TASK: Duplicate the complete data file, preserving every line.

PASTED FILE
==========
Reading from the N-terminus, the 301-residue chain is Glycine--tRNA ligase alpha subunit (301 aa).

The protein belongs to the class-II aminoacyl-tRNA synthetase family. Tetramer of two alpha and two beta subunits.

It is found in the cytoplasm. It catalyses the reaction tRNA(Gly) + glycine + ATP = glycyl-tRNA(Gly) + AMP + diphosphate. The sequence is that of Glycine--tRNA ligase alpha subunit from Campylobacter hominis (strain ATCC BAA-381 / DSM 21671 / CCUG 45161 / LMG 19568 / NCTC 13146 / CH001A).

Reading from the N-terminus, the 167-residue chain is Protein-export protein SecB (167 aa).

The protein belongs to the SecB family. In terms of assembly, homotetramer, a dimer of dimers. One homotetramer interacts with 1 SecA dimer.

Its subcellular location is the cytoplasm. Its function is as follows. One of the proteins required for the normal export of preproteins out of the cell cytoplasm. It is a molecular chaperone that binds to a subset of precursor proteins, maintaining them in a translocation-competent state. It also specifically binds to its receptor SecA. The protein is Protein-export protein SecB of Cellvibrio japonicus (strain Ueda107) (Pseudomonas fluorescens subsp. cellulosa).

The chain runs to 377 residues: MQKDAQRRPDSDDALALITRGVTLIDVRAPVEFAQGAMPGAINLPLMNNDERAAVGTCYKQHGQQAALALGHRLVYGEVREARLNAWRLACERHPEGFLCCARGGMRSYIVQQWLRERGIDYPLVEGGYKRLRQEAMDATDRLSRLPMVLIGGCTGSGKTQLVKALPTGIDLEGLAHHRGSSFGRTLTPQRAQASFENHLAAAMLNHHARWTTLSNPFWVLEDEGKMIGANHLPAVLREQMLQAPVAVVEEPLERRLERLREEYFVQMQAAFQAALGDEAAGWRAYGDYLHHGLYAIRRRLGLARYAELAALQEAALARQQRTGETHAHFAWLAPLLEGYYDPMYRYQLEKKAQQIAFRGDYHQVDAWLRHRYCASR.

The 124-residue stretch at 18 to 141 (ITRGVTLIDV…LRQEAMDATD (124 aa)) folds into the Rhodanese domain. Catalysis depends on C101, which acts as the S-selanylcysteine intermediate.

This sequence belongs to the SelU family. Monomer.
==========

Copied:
Reading from the N-terminus, the 301-residue chain is Glycine--tRNA ligase alpha subunit (301 aa).

The protein belongs to the class-II aminoacyl-tRNA synthetase family. Tetramer of two alpha and two beta subunits.

It is found in the cytoplasm. It catalyses the reaction tRNA(Gly) + glycine + ATP = glycyl-tRNA(Gly) + AMP + diphosphate. The sequence is that of Glycine--tRNA ligase alpha subunit from Campylobacter hominis (strain ATCC BAA-381 / DSM 21671 / CCUG 45161 / LMG 19568 / NCTC 13146 / CH001A).

Reading from the N-terminus, the 167-residue chain is Protein-export protein SecB (167 aa).

The protein belongs to the SecB family. In terms of assembly, homotetramer, a dimer of dimers. One homotetramer interacts with 1 SecA dimer.

Its subcellular location is the cytoplasm. Its function is as follows. One of the proteins required for the normal export of preproteins out of the cell cytoplasm. It is a molecular chaperone that binds to a subset of precursor proteins, maintaining them in a translocation-competent state. It also specifically binds to its receptor SecA. The protein is Protein-export protein SecB of Cellvibrio japonicus (strain Ueda107) (Pseudomonas fluorescens subsp. cellulosa).

The chain runs to 377 residues: MQKDAQRRPDSDDALALITRGVTLIDVRAPVEFAQGAMPGAINLPLMNNDERAAVGTCYKQHGQQAALALGHRLVYGEVREARLNAWRLACERHPEGFLCCARGGMRSYIVQQWLRERGIDYPLVEGGYKRLRQEAMDATDRLSRLPMVLIGGCTGSGKTQLVKALPTGIDLEGLAHHRGSSFGRTLTPQRAQASFENHLAAAMLNHHARWTTLSNPFWVLEDEGKMIGANHLPAVLREQMLQAPVAVVEEPLERRLERLREEYFVQMQAAFQAALGDEAAGWRAYGDYLHHGLYAIRRRLGLARYAELAALQEAALARQQRTGETHAHFAWLAPLLEGYYDPMYRYQLEKKAQQIAFRGDYHQVDAWLRHRYCASR.

The 124-residue stretch at 18 to 141 (ITRGVTLIDV…LRQEAMDATD (124 aa)) folds into the Rhodanese domain. Catalysis depends on C101, which acts as the S-selanylcysteine intermediate.

This sequence belongs to the SelU family. Monomer.